The HR Space is edited by Lyne Duhaime, Karen M.
Sargeant and Brian P. Smeenk
Canadian employees are entitled to all sorts of leaves
– maternity leaves, parental leaves, sick leaves,
emergency leaves, leave for disappearance of a minor child, and the
list goes on. Now Ontario appears likely to create another new
category of leave of absence for Ontario employees –
Family Caregiver Leave. Bill 30 (PDF), the Family Caregiver Leave
Act (Employment Standards Amendment), 2012, would amend the
Ontario Employment Standards Act, 2000 ("ESA")
by adding Family Caregiver Leave. If Bill 30 becomes law, it will
come into force on July 1, 2012.
Family Caregiver Leave
Bill 30 is designed to allow an employee to take up to 8
weeks' unpaid leave of absence to care for or support an
individual who suffers from a serious medical condition. The Bill
contains a wide definition of an 'individual' in need of
support or care, and includes:
the employee's spouse;
a parent, step-parent or foster parent of the employee or the
a child, step-child or foster child of the employee or the
a grandparent, step-grandparent, grandchild or step-grandchild
of the employee or the employee's spouse;
the spouse of a child of the employee;
the employee's brother or sister;
a relative of the employee who is dependent on the employee for
care or assistance; and
any individual prescribed as a family member under the
An employee would be permitted to take up to 8 weeks' leave
of absence every year for each individual listed
above. Further, Family Caregiver Leave would be in addition to the
right to take Family Medical Leave (up to 8 weeks to provide care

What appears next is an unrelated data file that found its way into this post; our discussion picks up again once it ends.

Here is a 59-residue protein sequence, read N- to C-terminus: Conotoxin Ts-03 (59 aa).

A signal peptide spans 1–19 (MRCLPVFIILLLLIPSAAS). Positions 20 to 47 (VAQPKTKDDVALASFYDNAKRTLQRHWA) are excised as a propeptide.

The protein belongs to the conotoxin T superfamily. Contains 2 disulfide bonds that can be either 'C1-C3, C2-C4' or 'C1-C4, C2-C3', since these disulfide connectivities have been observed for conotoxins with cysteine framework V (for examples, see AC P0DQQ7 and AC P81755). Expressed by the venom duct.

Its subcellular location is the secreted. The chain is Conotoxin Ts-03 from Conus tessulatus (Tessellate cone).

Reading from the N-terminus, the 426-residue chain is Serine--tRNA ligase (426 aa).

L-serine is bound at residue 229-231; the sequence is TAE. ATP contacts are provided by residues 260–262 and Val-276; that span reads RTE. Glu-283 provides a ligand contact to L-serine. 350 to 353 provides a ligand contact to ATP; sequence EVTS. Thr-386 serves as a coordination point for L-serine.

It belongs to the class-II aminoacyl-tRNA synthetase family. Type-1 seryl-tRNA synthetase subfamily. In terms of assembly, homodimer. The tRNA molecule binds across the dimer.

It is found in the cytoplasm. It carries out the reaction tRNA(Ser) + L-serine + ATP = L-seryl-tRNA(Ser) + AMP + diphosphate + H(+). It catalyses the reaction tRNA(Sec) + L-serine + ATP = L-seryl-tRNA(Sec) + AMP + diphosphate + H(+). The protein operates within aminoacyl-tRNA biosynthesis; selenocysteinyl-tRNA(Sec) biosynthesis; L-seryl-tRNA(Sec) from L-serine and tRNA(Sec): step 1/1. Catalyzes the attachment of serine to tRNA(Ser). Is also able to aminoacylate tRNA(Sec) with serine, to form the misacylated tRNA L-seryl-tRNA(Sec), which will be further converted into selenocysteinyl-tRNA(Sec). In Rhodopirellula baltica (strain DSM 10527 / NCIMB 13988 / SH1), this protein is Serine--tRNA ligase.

and support to certain family members with serious medical
conditions and significant risk of death) and Personal Emergency
Leave (up to 10 days for personal and certain family illnesses or
General Leave of Absence Protections Also Apply
Employees who take Family Caregiver Leave would also receive the
benefit of other general leave protections already contained in the
ESA, including reinstatement rights, continued service/seniority
accrual and wage protection.
Take Away for Employers
If Bill 30 is enacted, the Family Caregiver Leave will be added
to the seven existing leaves of absence already permitted under the
ESA in Ontario, namely Pregnancy Leave, Parental Leave, Family
Medical Leave, Organ Donor Leave, Personal Emergency Leave,
Emergency Leave, Declared Emergencies, and Reservist Leave. While
the range of leaves of absence, as well as the names, scope and
duration vary from province to province, in some cases
significantly, other provinces such as Quebec and British Columbia
offer family responsibility leaves of varied scope and duration. If
the Federal Government agreed to extend employment insurance
benefits to cover Family Caregiver Leaves, other provinces could
quickly follow suit.
Employers should be thinking about the need to plan for and
accommodate potentially lengthy absences by reviewing staffing
plans and policies. Employers should also review existing policies,
employee handbooks, benefit plans, employment contracts and
collective agreements in order to ensure consistency and identify
any new costs or potential adverse consequences.
Unfortunately, reasonable accommodation for employees in the workplace continues to be the source of significant litigation and even today we continue to see outrageous examples of employers behaving badly.
We are now beginning to see reported cases involving charges and subsequent fines laid against employers for failing to provide information, instruction and supervision to protect a worker from workplace violence.
On October 13, 2016, the Supreme Court of Canada denied leave to appeal an Ontario Court of Appeal decision which ordered an employer to pay a former employee 37 months of salary and benefits following termination.
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